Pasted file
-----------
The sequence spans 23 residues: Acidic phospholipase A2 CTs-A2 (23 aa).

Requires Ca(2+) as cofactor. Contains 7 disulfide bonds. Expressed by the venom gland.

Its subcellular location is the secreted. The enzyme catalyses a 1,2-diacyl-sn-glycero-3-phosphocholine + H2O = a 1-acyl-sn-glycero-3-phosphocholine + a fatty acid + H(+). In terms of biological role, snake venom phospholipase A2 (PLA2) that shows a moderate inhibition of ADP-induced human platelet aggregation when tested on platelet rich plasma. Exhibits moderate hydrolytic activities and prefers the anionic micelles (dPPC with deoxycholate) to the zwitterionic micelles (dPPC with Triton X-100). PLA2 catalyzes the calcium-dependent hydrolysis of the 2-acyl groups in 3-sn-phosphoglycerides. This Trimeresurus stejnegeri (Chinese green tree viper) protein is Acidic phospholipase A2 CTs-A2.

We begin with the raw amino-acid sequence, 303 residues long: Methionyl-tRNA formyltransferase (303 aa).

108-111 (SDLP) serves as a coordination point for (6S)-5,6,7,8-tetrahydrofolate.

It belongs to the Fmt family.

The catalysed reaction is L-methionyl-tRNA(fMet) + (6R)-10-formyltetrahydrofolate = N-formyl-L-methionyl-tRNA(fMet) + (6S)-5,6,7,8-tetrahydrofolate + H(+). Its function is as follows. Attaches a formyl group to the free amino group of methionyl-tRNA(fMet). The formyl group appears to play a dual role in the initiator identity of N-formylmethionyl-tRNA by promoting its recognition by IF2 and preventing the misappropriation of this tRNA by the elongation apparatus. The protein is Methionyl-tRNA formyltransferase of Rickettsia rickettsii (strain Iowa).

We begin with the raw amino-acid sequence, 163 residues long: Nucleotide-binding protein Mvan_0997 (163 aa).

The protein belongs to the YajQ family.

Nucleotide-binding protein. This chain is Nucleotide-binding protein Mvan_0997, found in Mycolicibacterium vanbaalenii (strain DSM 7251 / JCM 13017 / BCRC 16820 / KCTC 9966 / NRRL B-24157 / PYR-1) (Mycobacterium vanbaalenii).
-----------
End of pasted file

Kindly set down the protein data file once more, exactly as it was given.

The sequence spans 23 residues: Acidic phospholipase A2 CTs-A2 (23 aa).

Requires Ca(2+) as cofactor. Contains 7 disulfide bonds. Expressed by the venom gland.

Its subcellular location is the secreted. The enzyme catalyses a 1,2-diacyl-sn-glycero-3-phosphocholine + H2O = a 1-acyl-sn-glycero-3-phosphocholine + a fatty acid + H(+). In terms of biological role, snake venom phospholipase A2 (PLA2) that shows a moderate inhibition of ADP-induced human platelet aggregation when tested on platelet rich plasma. Exhibits moderate hydrolytic activities and prefers the anionic micelles (dPPC with deoxycholate) to the zwitterionic micelles (dPPC with Triton X-100). PLA2 catalyzes the calcium-dependent hydrolysis of the 2-acyl groups in 3-sn-phosphoglycerides. This Trimeresurus stejnegeri (Chinese green tree viper) protein is Acidic phospholipase A2 CTs-A2.

We begin with the raw amino-acid sequence, 303 residues long: Methionyl-tRNA formyltransferase (303 aa).

108-111 (SDLP) serves as a coordination point for (6S)-5,6,7,8-tetrahydrofolate.

It belongs to the Fmt family.

The catalysed reaction is L-methionyl-tRNA(fMet) + (6R)-10-formyltetrahydrofolate = N-formyl-L-methionyl-tRNA(fMet) + (6S)-5,6,7,8-tetrahydrofolate + H(+). Its function is as follows. Attaches a formyl group to the free amino group of methionyl-tRNA(fMet). The formyl group appears to play a dual role in the initiator identity of N-formylmethionyl-tRNA by promoting its recognition by IF2 and preventing the misappropriation of this tRNA by the elongation apparatus. The protein is Methionyl-tRNA formyltransferase of Rickettsia rickettsii (strain Iowa).

We begin with the raw amino-acid sequence, 163 residues long: Nucleotide-binding protein Mvan_0997 (163 aa).

The protein belongs to the YajQ family.

Nucleotide-binding protein. This chain is Nucleotide-binding protein Mvan_0997, found in Mycolicibacterium vanbaalenii (strain DSM 7251 / JCM 13017 / BCRC 16820 / KCTC 9966 / NRRL B-24157 / PYR-1) (Mycobacterium vanbaalenii).